“Pepsi was trying to project a global message of unity, peace and understanding. Clearly we missed the mark, and we apologize.”
We all heard the internet roar against the global conglomerate’s attempt to capitalize on social movements, political protest and youth culture to sell sugary drinks. Before publicly apologizing and pulling the ad, Pepsi defended the advert, stating that it “reflects people from different walks of life coming together in the spirit of harmony”. Instead, they succeeded in unifying people from all walks of life to hate on them.
Let’s for a moment ignore the ad’s tone-deafness and cringeworthy product placement to dissect what it was intended to achieve: to send a message of a unified generation during a time when the world is politically splitting at the seams; to capture a quintessentially “Millennial” spirit where identity transcends nationality, ethnicity, gender and politics– powered by social media and clad in double denim.*
Pepsi’s attempt to “join the conversation” of a cross-cultural generation backfired, badly. But I’ll argue that the time is ripe for more brands to celebrate the coming together of different walks of life in ways that fight stereotypical identities.
As a TCK, or “third culture kid”, I’ve always felt this narrative is lacking in popular culture. The term “TCK” refers to people who have been immersed in different cultures and societies during our formative years. Not fully adopting our parents’ birth cultures or the local culture, we assimilate a shared “third culture”, a concept first coined by social scientists Pollock and Useem during the 1950’s:
“The Third Culture Kid frequently builds relationships to all of the cultures, while not having full ownership in any. Although elements from each culture may be assimilated into the TCK's life experience, the sense of belonging is in relationship to others of similar background.”
Somewhere in between “immigrant” and “expat”, TCKs are global citizens by birth. We live between cultures. We likely speak several languages and hold several passports. We probably attended international schools, sometimes moving between continents. All of us grew up amongst other TCKs in environments that harmoniously accepted multiculturalism in the hues of a United Colors of Benetton ad. We grow up forever struggling to answer the question “where are your from?”, often gravitating toward global hubs that let us blend in like cultural chameleons.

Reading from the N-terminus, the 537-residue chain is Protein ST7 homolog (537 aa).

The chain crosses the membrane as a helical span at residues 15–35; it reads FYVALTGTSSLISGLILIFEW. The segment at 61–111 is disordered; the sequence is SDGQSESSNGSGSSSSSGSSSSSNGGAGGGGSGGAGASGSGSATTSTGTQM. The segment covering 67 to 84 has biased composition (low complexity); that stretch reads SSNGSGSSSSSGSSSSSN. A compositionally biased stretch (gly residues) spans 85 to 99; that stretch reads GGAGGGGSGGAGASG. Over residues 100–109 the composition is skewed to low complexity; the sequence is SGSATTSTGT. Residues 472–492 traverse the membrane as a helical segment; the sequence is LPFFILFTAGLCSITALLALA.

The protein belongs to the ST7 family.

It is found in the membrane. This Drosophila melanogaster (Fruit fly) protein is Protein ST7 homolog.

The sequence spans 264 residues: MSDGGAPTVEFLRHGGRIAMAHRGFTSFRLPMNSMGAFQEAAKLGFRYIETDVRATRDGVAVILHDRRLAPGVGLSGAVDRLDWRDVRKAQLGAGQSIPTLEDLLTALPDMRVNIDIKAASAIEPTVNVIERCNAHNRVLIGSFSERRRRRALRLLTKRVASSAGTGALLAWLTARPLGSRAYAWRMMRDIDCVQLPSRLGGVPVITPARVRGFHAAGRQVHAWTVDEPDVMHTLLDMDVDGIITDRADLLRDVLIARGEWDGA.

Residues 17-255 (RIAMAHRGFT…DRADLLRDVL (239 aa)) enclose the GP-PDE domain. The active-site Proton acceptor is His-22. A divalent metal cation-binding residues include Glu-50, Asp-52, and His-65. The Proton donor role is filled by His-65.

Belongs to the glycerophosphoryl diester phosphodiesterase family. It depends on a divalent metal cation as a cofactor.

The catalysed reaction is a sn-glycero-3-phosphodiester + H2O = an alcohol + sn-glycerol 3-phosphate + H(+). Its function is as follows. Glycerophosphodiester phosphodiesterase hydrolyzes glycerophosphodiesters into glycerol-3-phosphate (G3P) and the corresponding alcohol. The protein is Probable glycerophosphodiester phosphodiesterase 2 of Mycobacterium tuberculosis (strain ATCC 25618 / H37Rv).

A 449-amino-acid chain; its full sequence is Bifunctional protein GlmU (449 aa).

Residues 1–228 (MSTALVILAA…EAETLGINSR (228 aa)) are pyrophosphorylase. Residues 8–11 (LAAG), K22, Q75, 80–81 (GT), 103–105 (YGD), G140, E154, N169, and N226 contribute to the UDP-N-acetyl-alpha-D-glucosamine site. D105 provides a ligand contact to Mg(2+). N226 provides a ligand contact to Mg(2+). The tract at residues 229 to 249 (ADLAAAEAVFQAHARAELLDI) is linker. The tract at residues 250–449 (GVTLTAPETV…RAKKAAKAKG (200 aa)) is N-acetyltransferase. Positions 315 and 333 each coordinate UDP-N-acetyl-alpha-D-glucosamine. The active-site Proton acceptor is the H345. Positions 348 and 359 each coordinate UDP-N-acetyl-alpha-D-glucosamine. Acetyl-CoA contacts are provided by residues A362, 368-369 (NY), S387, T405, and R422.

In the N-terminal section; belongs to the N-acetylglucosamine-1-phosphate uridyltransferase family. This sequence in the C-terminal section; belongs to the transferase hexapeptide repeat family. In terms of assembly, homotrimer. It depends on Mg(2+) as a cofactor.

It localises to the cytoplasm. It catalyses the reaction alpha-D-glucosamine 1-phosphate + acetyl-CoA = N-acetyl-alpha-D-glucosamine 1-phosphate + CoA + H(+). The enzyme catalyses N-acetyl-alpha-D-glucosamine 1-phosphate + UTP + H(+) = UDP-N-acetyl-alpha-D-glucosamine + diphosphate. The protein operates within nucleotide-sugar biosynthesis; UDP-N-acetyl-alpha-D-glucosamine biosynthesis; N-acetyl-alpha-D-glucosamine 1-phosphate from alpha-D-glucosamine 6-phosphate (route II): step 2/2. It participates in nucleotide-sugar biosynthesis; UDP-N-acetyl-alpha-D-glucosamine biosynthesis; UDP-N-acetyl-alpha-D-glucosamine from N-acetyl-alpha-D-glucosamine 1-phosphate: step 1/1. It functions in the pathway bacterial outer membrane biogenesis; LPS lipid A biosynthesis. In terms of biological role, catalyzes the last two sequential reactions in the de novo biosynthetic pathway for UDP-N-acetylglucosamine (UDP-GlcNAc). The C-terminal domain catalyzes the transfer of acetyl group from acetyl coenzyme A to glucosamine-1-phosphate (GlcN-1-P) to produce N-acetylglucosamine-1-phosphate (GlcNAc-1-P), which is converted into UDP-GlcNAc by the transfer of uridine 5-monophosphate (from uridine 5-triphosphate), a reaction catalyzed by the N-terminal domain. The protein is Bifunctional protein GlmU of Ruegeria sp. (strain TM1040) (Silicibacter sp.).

Obama is the posterchild for TCKs worldwide. Yet, during his presidency, he was both praised and criticized for his unplaceable cultural background and expanded worldview. Any TCK will tell you they recognize a bit of themselves in his heightened sense of cultural empathy; his ability to observe and relate to people from different backgrounds before casting judgement. These are, in fact, among the characteristics used to personify the third culture individual.
Here’s the thing, though: this isn’t as niche as it seems. Our global tribe is ever-growing and ever-normalizing. Those of us who identify as a TCK are just the early adopters or our future globalized existence.
The communities and identities of yesteryear were defined by physical location. Today, we live in a different world. As modern humans, we develop our digital identities alongside our physical, and cultivate our online networks alongside our offline relationships. We live online as we strive to travel abundantly. Needing to have semi-affluent parents who make international life or career choices in order to expose ourselves to other cultures and vantage points is a notion that has dissipated. From YouTubers to the digital nomad movement, young people posses the tools to develop their identities “trans-culturally” themselves. There is a bit of TCK in all of us.
“The role of the physical border is shifting and due for an upgrade,” preaches TV host and internet philosopher Jason Silva (also a TCK) in one of his recent viral online videos. “We need to scale up to release a truly global citizenship”. To desire to become a global citizen, he points out, is only human. In order to do so, we need a new story, a new lens, with which to address the inconsistencies between previous definitions of identity and our modern existence.